Hostname: page-component-77c89778f8-5wvtr Total loading time: 0 Render date: 2024-07-20T01:29:37.739Z Has data issue: false hasContentIssue false

Writing the Unwritten: Morris Dance and the Study of Medieval Theatre

Published online by Cambridge University Press:  07 July 2009

Extract

During the course of her summer's progress in 1575, Elizabeth I spent nineteen days at Kenilworth, the Earl of Leicester's Castle in Warwickshire, where she was presented with various entertainments—including plays, fireworks, bear-baitings, water-pageants, acrobatic performances, and dancing—at a cost of over a thousand pounds a day, as part of what has been called “unquestionably sixteenth-century England's grandest and most extravagant party.” Robert Langham, a minor court functionary who wrote an eyewitness account of the party, describes a “lyvely morisdauns” that was featured in this festive show of fealty to the queen. According to Langham, the morris performed for Elizabeth was danced “acording too the auncient manner” and featured “six daunserz, Mawdmarion, and the fool.” The dance was part of a bride-ale procession made up of “lusty lads and bolld bachelarz of the parish” arranged two by two in “marciall order,” who preceded sixteen horsemen and the bridegroom; after the horsemen came the morris dance, followed by three “prety puzels” carrying spicecakes and leading the bride (“ill smellyng” and “ugly fooul ill favord”), who was accompanied by “too auncient parishionerz, honest toounsmen” and a dozen bridesmaids. The procession marched to the castle in the great court in which a quintain had been set up for feats of arms; when these games were concluded, a performance of the traditional Hock Tuesday play from nearby Coventry was enacted. Though these festivities were staged outside her window, apparently the queen did not see much of them because, Langham tells us, “her highnes behollding in the chamber delectabl dauncing indeed: and heerwith the great throng and unruliness of the peopl, waz cauz that this solemnitee of Brydeale and dauncing had not the full muster waz hoped for” (11. 722–26). Elizabeth asked that the Hocktide play be performed again for her on the following Tuesday; Langham does not mention whether or not the morris dance was also repeated for the queen's pleasure.

Type
Articles
Copyright
Copyright © American Society for Theatre Research 1997

Access options

Get access to the full version of this content by using one of the access options below. (Log in options will check for institutional or personal access. Content may require purchase if you do not have access.)

References

1. R. J. P. Kuin, “Introduction,” Robert Langham, A Letter, introduction, notes, and commentary by R. J. P. Kuin (Leiden: Brill, 1983), 16.

2. Langham, , Letter, II. 498564Google Scholar.

3. See Heaney, Michael, “From Kingston to Kenilworth: Early Plebeian Morris,” Folklore 100 (1989), 102, for a similar reading of the Kenilworth morris danceCrossRefGoogle Scholar.

4. This was not the first morris dance Elizabeth had watched. Henry Machyn describes a May game by the London parish of Saint John Zachary at Midsummer, 24 June 1559, which included a giant, guns, morris dancers, and pageants of the Nine Worthies, Saint George and the dragon, and Robin Hood. The May game was later played for Elizabeth at Greenwich. See The Diary of Henry Machyn, ed. Nichols, John G., Camden Society 42 (London: J. B. Nichols, 1848), 201Google Scholar.

5. Peter H. Greenfield's discussion of Christmas entertainments performed in aristocratic households as mechanisms for cementing relations between locals and lords is also relevant to the social dynamics of the festivities at Kenilworth; see his “Festive Drama at Christmas in Aristocratic Households,” Festive Drama, ed. Twycross, Meg (Cambridge: D.S. Brewer, 1996), 3453Google Scholar.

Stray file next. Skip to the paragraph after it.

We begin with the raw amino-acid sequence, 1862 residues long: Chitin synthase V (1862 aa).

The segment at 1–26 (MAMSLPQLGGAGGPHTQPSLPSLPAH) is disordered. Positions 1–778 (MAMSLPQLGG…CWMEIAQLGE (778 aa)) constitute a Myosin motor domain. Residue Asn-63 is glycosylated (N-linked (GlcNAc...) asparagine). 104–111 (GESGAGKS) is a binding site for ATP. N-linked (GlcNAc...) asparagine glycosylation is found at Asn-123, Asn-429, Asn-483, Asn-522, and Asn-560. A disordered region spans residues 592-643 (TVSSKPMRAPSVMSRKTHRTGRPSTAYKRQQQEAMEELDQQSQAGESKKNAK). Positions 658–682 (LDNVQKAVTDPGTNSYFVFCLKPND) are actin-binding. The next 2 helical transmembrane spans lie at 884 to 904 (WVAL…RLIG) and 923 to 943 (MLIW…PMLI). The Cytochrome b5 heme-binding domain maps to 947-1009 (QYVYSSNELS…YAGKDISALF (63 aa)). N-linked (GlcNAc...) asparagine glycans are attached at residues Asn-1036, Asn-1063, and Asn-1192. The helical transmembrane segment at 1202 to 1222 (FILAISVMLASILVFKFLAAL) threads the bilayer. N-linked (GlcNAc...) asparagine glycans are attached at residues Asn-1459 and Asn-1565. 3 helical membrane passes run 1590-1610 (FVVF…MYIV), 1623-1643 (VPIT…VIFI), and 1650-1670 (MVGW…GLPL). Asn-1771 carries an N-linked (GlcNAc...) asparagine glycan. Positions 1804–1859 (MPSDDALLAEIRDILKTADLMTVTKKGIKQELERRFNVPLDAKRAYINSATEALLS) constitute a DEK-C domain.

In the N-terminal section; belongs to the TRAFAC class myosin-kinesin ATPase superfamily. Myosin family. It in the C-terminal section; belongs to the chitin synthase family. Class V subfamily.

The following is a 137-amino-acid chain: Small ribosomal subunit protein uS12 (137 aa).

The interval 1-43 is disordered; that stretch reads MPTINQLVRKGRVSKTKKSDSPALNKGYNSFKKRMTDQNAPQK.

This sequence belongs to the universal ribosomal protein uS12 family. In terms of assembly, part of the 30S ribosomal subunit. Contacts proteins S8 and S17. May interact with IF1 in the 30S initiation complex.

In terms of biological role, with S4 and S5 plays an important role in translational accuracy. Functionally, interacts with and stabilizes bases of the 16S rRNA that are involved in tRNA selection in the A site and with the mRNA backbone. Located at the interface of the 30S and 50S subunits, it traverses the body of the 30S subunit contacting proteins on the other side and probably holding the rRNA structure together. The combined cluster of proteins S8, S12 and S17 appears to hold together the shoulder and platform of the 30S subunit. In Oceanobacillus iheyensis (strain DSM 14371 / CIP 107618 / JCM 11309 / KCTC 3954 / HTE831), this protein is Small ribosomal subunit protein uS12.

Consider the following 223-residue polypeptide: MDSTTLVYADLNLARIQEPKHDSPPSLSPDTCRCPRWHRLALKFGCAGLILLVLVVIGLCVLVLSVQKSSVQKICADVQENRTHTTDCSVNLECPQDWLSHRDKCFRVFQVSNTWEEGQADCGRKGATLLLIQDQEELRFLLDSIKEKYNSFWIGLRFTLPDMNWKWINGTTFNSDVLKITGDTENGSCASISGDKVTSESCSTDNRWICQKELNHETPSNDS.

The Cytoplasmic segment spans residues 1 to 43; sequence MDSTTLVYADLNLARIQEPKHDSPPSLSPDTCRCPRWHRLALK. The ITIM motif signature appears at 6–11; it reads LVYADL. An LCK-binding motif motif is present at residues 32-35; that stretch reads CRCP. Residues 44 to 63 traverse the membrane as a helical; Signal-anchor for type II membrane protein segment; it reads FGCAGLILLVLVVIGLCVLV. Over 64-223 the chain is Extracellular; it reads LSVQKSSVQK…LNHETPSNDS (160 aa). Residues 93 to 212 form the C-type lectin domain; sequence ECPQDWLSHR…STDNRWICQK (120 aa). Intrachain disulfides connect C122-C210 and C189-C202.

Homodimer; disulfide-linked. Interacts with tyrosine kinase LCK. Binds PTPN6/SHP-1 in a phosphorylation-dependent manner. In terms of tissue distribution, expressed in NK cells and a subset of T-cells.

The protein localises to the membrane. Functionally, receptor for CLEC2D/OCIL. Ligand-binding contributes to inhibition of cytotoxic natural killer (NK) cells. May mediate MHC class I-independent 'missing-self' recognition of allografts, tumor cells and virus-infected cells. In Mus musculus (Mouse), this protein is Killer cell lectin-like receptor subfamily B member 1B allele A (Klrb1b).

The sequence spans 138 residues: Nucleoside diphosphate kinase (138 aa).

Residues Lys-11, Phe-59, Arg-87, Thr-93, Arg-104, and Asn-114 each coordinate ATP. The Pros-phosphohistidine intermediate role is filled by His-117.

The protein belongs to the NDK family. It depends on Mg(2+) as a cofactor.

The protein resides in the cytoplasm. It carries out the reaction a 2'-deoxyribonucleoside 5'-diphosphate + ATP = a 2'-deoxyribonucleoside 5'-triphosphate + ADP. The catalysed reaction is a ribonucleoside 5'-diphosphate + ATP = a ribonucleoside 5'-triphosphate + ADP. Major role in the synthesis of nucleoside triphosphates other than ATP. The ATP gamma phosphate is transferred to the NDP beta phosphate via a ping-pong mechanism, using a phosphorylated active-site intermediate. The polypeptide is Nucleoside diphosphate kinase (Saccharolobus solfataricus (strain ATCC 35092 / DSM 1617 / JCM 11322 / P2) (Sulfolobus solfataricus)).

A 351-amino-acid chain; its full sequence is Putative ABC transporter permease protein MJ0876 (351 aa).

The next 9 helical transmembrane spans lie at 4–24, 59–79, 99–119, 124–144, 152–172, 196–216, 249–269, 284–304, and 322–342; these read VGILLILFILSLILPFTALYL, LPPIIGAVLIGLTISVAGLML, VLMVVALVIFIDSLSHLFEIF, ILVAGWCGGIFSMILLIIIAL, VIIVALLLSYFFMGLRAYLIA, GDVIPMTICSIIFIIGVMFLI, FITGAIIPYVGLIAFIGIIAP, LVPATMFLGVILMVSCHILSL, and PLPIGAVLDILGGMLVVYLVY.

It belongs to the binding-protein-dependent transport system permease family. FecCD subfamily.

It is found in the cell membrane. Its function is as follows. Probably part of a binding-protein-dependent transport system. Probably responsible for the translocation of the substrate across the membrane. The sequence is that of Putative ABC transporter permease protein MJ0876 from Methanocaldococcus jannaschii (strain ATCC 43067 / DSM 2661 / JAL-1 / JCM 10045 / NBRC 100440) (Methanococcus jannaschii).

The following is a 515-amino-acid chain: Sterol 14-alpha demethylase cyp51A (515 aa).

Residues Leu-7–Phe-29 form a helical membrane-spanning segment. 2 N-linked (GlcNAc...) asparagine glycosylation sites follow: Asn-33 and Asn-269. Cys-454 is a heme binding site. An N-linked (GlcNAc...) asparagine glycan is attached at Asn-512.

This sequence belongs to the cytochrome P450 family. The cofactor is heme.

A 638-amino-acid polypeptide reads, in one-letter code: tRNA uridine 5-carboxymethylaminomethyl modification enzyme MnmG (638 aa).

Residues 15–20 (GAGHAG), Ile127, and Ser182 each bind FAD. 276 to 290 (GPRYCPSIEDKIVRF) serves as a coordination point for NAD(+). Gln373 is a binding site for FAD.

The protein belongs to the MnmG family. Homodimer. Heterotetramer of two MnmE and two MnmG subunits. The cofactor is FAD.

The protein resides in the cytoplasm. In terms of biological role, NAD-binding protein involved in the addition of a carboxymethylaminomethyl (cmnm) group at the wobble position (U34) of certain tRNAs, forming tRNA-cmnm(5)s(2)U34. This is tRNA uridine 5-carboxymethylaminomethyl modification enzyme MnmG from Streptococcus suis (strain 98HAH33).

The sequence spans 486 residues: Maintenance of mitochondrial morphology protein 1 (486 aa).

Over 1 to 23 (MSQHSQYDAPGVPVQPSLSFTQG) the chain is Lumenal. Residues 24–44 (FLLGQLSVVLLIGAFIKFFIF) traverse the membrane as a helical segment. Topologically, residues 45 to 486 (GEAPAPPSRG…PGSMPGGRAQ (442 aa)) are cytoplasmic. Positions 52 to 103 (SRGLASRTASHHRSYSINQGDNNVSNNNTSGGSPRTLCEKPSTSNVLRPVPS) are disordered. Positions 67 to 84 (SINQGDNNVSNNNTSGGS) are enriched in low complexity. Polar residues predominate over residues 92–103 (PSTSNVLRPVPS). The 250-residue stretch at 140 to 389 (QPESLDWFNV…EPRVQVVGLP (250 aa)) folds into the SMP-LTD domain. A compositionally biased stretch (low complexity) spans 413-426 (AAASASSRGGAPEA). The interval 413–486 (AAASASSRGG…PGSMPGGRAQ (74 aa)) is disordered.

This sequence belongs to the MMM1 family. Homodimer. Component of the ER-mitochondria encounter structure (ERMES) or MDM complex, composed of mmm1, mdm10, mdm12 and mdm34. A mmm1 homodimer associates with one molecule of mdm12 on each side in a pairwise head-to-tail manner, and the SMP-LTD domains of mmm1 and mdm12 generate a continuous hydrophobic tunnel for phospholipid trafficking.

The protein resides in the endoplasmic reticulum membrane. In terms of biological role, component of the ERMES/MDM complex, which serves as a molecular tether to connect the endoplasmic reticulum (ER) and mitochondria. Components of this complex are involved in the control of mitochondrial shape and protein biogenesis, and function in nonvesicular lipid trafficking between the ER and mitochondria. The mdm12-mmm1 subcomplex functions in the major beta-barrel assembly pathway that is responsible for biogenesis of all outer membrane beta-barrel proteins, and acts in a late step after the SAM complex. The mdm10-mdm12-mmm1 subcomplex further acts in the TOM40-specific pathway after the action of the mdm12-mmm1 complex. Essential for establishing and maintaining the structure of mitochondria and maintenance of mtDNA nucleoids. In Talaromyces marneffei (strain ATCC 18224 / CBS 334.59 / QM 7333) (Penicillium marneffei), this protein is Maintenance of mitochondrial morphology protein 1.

6. Two other pamphlets describing the Kenilworth festivities were also published: The Pastime of the Progresse, now lost, and George Gascoigne's The Princely Pleasures at the Courte at Kenelwoorth. Gascoigne's pamphlet was apparently written for a “gentle” audience and dismisses the popular entertainments, including the “countrie shewe” and “the merry marriage” as “so plaine as needeth no further explication;” see Cunliffe, J. W., ed., The Complete Works of George Gascoigne (Cambridge: Cambridge University Press, 1910), 2:106Google Scholar.

7. For a succinct discussion of these developments and their consequences for the study of medieval drama, see Kathleen M. Ashley, “Cultural Approaches to Medieval Drama,” Approaches to Teaching Medieval English Drama, ed. Richard Emmerson (New York: MLA, 1990), 64–65. Glynne Wickham sees 1576 as a “watershed year” for medieval theater, because that marks the establishment of permanent playhouses as well as the date of the central government's suppression of religious drama; see his Early English Stages, 1300 to 1660 (London: Routledge and Kegan Paul, 1981), 3: xix.

8. For a useful discussion of the difficulties of studying dance as well as an argument in favor of making dance research a part of the project of cultural studies, see Desmond, Jane C., “Embodying Difference: Issues in Dance and Cultural Studies,” Cultural Critique 26 (19931994): 3363CrossRefGoogle Scholar.

9. See Heaney, “Kingston,” 96. For the 1530 record, see Palmer, P., The Church of the Holy Trinity, Guildford (1886), 8Google Scholar.

10. Skillful and creative use of the findings of archival projects can restore some of this situational density, but that does not lessen the degree of erasure of context that has taken place in the process of gathering archival information.

11. Chandler, Keith, “Ribbons, Bells and Squeaking Fiddles:” The Social History of Morris Dancing in the English South Midlands, 1660–1900 (London: Folklore Society, 1993)Google Scholar.

12. Judge, Roy, “Merrie England and the Morris, 1881–1910,” Folklore 104 (1993), 124CrossRefGoogle Scholar.